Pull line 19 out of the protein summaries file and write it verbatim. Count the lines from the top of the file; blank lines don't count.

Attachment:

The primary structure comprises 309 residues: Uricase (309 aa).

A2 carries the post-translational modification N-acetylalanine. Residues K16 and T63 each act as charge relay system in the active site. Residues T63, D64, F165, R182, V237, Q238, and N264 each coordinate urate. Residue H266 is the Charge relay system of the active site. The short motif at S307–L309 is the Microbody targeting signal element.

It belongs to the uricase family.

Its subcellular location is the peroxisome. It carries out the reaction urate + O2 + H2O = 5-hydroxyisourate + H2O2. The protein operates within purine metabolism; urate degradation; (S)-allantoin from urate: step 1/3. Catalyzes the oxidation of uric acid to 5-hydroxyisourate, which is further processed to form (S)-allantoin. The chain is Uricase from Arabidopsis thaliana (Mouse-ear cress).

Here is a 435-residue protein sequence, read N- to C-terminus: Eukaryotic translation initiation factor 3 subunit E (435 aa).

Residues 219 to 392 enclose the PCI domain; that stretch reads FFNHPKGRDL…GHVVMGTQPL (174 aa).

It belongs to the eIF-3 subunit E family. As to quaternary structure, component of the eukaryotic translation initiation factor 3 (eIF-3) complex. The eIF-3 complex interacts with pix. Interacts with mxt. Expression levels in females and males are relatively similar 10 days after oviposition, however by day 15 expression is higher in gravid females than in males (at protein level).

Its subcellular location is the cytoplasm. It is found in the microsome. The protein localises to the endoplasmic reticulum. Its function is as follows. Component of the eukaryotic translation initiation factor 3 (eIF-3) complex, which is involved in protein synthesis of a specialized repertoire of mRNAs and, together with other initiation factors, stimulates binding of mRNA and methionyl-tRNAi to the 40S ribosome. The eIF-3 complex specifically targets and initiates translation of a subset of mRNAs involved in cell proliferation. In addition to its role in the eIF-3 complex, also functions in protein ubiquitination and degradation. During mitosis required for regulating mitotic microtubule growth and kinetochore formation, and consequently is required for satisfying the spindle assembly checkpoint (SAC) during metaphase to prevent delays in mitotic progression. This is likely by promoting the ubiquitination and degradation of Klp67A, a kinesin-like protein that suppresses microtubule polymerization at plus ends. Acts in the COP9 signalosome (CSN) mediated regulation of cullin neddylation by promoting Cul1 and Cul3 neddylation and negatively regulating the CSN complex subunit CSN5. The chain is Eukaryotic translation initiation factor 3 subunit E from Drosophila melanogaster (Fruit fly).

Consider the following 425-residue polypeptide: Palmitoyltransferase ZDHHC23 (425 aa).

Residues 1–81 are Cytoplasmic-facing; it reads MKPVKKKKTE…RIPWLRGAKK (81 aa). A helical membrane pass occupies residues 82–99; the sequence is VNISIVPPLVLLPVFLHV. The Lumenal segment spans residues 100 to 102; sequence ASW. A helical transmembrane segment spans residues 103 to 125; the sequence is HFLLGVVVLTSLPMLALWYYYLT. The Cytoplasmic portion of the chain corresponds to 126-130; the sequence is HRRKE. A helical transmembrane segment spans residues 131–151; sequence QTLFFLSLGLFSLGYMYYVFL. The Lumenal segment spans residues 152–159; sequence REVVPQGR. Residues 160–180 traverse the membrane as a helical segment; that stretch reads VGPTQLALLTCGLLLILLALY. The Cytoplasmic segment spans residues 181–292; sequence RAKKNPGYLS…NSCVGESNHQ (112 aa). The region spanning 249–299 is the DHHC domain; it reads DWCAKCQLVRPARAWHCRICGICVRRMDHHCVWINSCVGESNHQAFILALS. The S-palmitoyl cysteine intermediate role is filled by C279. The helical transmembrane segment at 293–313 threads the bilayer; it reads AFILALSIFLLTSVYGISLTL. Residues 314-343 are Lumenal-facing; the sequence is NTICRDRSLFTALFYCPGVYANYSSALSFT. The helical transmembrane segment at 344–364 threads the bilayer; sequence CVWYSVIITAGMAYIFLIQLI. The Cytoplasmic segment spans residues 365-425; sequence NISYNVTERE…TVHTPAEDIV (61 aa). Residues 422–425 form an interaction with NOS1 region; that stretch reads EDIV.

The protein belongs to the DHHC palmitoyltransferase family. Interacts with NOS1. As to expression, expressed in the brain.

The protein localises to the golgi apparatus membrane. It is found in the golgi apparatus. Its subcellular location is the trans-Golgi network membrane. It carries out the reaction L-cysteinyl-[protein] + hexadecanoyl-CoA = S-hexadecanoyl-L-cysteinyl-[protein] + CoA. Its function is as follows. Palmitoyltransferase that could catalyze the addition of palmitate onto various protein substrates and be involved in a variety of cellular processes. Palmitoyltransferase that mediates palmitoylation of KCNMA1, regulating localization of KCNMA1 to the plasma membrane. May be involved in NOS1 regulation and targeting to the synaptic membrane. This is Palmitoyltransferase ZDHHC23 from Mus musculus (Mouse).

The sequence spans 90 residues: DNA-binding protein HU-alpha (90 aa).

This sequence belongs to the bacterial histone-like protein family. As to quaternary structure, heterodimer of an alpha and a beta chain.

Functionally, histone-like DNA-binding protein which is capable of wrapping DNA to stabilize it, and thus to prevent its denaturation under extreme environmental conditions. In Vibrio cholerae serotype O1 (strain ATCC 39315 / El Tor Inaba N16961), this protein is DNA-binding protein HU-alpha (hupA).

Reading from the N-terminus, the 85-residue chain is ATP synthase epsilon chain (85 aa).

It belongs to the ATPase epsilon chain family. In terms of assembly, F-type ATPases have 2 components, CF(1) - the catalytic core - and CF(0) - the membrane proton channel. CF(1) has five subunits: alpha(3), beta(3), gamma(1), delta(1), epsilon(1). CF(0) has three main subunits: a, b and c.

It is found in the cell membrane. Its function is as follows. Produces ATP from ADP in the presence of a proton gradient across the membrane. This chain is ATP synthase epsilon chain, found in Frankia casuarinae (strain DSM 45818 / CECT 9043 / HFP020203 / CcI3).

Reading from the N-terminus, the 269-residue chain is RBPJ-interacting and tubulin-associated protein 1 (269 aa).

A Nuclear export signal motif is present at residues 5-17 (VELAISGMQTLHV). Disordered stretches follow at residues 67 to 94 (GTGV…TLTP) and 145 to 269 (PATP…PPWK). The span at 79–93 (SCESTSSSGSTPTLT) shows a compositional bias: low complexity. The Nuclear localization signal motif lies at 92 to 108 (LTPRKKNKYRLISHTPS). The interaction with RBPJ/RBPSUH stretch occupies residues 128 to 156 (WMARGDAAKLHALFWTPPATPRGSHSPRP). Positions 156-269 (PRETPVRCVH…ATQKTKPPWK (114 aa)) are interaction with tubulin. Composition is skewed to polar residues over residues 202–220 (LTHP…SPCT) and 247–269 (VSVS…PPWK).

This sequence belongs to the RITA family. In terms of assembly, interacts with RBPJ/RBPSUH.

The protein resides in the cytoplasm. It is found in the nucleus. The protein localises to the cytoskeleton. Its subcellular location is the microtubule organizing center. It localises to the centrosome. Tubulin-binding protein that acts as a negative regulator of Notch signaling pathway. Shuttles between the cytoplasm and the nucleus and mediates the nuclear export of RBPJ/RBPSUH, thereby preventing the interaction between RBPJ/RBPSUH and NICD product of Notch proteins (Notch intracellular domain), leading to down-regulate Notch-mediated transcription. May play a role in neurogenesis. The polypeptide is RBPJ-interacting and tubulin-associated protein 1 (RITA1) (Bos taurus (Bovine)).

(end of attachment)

Reading from the N-terminus, the 269-residue chain is RBPJ-interacting and tubulin-associated protein 1 (269 aa).